2. Clean Interfaces with no Idiosyncrasies
This piece of code from Visual Studio’s MIEngine demonstrates how rife MI is with idiosyncrasies. The code launches a debugger which will use MI to communicate i.e. to gdb, lldb or clrdbg. There are special cases for each tool that an IDE just shouldn’t need to know about:
- Different ways of specifying a working directory depending on the tool
- Environment variables are set differently: before launch for gdb/lldb after for clrdbg
- Details of which Operating System the debugger is being run on
And this is even before you launch MI. In Eclipse CDT just after launching MI, the IDE has to know about and issue commands about all sorts of things e.g. ‘set print sevenbit-strings on’ c’mon, really, seriously? Tom sums it up nicely:
“It is an oddity that currently an MI consumer must check gdb’s host charset in order to know how to decode its output.“
Once you get into actual debugging there’s a fair amount of ‘need-to-know’ for special cases & exceptions. A protocol needs to steer-clear of implementation details, but in the case of MI these have all too often leaked in.
3. Fit for Purpose
As MI was not specifically designed to be a protocol, not suprisingly there are a few behaviour specific things that make it not fit to be a protocol. For example:
- If your program prints to stdout, then that can corrupt the output stream of MI, breaking the instructions.
- In some cases GDB responds twice from a single command. In such cases, for example Eclipse CDT has a special MIAsyncErrorProcessor class just to manage such cases.
A good protocol has defined versions that clients and subscribers can adapt to. With each new version of GDB, MI has subtle differences that make client implementation long-winded and difficult to maintain. For example, in Eclipse CDT’s gdb debugger implementation (DSF) separate classes are created to manage differences in MI in different versions of gdb. There are 5 different breakpoint classes, 7 different run control classes, etc And this is just gdb versions, let alone lldb or clrdb – imagine trying to implement wide-scale support for all those in a new IDE!
While feature-rich and ubiquitous, gdb’s MI is a reasonable syntax, but not a good debug protocol. A good protocol needs much more than that – clean interfaces, fit for purpose, a spec & versioning – if it is really going to make common debugger implementations easier.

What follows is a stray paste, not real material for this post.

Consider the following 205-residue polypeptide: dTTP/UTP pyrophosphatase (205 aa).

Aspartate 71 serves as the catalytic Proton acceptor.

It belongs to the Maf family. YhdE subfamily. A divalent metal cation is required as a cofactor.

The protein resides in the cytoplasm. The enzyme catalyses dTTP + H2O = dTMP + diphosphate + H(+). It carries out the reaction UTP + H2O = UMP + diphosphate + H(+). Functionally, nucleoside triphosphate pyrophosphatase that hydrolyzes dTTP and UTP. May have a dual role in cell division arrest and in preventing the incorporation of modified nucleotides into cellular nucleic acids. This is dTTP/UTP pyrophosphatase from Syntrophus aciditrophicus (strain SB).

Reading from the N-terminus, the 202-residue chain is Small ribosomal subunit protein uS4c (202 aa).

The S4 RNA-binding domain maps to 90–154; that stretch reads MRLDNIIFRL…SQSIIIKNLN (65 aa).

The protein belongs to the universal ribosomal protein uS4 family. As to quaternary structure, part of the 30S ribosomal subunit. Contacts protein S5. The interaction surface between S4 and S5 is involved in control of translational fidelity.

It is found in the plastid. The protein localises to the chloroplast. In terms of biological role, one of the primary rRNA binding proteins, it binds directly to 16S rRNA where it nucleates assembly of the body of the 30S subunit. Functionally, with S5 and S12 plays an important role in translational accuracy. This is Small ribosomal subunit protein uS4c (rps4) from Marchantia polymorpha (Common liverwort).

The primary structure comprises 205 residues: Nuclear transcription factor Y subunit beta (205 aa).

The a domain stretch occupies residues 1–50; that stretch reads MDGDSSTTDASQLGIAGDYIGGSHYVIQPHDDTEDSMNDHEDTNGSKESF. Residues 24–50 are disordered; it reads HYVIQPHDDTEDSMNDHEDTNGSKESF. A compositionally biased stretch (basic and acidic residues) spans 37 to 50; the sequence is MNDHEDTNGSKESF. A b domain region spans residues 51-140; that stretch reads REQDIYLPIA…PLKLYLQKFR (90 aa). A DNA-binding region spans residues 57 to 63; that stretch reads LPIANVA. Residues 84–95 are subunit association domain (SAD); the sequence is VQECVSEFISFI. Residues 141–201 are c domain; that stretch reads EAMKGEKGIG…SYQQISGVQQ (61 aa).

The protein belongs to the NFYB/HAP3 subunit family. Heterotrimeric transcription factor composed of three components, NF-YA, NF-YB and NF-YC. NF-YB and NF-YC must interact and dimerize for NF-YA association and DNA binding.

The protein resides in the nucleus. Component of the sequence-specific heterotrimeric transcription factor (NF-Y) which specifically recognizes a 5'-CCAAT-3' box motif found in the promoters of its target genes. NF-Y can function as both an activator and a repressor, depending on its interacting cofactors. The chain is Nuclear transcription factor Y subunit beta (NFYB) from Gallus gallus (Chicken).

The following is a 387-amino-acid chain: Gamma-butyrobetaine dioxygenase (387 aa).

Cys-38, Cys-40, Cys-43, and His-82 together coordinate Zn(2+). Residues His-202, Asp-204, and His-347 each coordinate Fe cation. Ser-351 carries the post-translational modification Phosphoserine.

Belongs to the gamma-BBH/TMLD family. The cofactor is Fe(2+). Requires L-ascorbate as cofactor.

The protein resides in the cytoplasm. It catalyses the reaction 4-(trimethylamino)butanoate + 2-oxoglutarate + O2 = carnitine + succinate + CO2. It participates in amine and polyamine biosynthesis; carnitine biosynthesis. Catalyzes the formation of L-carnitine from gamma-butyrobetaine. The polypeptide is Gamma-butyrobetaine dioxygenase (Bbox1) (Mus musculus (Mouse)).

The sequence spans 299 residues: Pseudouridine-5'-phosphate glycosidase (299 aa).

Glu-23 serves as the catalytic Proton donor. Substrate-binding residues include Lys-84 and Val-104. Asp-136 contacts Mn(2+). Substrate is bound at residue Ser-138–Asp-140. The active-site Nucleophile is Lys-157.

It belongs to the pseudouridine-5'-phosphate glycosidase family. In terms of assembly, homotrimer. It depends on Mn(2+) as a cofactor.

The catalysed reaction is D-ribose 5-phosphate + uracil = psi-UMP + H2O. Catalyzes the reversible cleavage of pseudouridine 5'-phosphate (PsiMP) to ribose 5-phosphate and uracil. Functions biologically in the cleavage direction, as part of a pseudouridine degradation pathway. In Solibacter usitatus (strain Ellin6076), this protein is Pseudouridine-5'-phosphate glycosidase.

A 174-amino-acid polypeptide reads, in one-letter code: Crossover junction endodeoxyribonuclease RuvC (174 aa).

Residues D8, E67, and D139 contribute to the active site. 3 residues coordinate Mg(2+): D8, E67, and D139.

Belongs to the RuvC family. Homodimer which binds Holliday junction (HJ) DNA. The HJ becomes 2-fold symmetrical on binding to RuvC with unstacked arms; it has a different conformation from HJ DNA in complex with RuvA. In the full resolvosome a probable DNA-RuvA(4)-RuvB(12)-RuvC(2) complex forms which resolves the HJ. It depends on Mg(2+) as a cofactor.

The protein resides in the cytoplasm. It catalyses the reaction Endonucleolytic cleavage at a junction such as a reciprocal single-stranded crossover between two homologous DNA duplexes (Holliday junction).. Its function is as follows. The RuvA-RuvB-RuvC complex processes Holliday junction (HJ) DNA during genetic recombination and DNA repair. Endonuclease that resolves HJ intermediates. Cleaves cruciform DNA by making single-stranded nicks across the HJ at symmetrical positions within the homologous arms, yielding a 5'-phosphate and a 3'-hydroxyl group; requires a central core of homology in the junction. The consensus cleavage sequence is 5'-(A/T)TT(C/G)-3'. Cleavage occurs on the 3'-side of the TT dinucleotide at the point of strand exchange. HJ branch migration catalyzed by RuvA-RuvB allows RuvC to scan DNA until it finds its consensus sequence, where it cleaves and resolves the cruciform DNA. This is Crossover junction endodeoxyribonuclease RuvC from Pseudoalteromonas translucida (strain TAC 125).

‘From then on, when anything went wrong with a computer, we said it had bugs in it.’ — Grace Hopper
As developers, we all know languages and frameworks are emerging and changing at breakneck speed. And the tools just can’t keep up. On top of that, there’s the move to tools in the cloud, which promise the ultimate in developer convenience. While this will be inevitable, the current tools still have a way to go in terms of functionality offered.
As a result, momentum is building around solutions that work for multi-language support in multiple environments. The language server protocol (LSP) has emerged as the chosen way for various IDEs and editors to keep pace with all the different language changes. For new cloud IDEs like Eclipse Che, it is a vital part of the roadmap, providing an effective way to deal with the sheer scale of the problem. The LSP solves this problem by having a server for each language, with a common protocol that all front ends can use to communicate with it. One of the key ideas of the LSP is that the IDE knows as little as it can, delegating down to the language server to do the specifics.
Even for established IDEs such as Eclipse, LSP has a lot to offer. When Eclipse came on the scene more than 15 years ago it was a massive step forward when it came to sharing common UI parts between multiple languages. But that framework is far too cumbersome for today’s rate of change. The LSP takes things to the next level and makes the split between UI and backend even more absolute. Lots of progress has been made on the LSP4E & LSP4J projects.